Vader and Ironwood were both human, even if others did not view them as such. Both died human, but only one was recognized as human in the end, and it wasn’t Ironwood.
Crwby tries to make R W B Y be a lot of things, and I’m quite certain Star Wars is one of them. But they completely miss what makes Star Wars, and other media R W B Y copies from or is inspired by, special. You can have a character who some may see as "more machine than man". The mistake lies in whether or not you as the writer and creator, see them as human, and when you don't have anyone try to appeal to that character's humanity, that's when you come off as uncaring, unsympathetic, insensitive, and ignorant.
And that's where you’ve failed.
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Trans Mages Week 2021
DAY 7 - sun/moon, fantasy/fairy tale
I have nothing to say for myself except that I wanted to write something weird for this prompt. XD
The universe was timeless, a thing that was not bound by the constraints of human or even godling understanding. It birthed us at its own whims, an explosion of light and darkness, heat and ice. We were formed and manifested, being set into the orbits of our existences and left to develop in our own ways.
Agatha was a beautiful constellation, all light and glimmer, something that everyone wanted to watch and worship. Penelope was the stern rings of protection around a planet, collecting space debris and summoning storms of calculated chaos.
I was darkness and a cold distant object of reflection. Something beautiful to behold, but never touch. To be touched hurt.
But as the eons passed, I decided that some things hurt worse.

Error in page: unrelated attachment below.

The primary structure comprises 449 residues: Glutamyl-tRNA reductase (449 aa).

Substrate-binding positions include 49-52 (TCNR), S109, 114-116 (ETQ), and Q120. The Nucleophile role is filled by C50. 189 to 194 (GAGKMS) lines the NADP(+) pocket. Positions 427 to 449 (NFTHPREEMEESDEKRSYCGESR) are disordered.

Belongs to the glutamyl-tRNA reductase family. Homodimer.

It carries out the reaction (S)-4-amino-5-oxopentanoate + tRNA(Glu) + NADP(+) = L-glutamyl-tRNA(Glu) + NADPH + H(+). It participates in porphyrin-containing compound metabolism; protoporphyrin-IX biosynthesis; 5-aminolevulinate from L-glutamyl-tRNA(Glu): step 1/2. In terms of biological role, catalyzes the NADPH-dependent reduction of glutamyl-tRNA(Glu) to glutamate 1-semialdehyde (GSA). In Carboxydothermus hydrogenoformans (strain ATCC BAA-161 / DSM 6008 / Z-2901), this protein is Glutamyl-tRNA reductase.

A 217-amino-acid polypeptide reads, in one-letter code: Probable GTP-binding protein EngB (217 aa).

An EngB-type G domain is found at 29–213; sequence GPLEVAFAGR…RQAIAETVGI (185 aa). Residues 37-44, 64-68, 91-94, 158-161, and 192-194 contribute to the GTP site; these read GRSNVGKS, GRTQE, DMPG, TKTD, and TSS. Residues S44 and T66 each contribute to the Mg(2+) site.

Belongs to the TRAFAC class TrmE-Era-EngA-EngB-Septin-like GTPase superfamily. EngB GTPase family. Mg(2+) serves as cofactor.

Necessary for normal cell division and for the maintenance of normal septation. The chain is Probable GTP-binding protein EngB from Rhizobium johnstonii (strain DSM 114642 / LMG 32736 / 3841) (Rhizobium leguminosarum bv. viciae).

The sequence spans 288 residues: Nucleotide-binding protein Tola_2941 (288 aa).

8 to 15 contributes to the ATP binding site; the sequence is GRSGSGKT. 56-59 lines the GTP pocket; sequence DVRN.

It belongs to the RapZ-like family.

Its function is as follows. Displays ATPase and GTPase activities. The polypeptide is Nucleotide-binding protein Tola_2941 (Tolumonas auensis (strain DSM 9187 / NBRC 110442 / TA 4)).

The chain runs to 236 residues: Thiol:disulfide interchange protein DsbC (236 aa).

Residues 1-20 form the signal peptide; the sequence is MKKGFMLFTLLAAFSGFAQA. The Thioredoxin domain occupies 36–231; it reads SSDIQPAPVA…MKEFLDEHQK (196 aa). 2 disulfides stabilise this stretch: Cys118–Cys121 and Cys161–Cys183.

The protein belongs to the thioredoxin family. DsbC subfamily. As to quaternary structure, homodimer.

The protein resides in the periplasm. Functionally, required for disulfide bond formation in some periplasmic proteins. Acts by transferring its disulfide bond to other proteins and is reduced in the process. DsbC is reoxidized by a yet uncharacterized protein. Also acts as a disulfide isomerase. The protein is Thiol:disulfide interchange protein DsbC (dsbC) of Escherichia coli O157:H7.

The golden sun was life to all in this part of the world. Beings depended on him for their very existence and in turn worshiped him in gratitude. He sang beautiful songs, like all stars did, and sent them off to his beloved so far away.
Sometimes Agatha would send him a song back.
We danced together, the sun and I. It was an intricate one, years of practice having perfected it. Words were never really shared between us, not after the first century or so. Some worshiped him and some worshiped me, but it wasn’t ever really the same because he was the life giver and I was merely his mirror.
I was cold and had no heat of my own. No light. No life.
Death and dust were my realm, cold and lonely save for the pittance the sun shared with me. He was so far away.
Penelope would say that I complained. She was much further away but never had the same problems with the sun I did. And then she’d say that Agatha was even further away, and I would turn my dark back to her once more, refusing to hear more.
Simon, the sun, shone brightly enough to warm the corners of the galaxy, and yet he could still keep the planet alive. We would dance around, keeping the odd little rock wobbling on its course, offering the creatures such strange things as time and seasons.
They would write their histories, mostly not very accurate, and record the movements of the universal agents. They created as much as the realms of their minute and limited consciousnesses allowed, and sometimes I would watch with curiosity.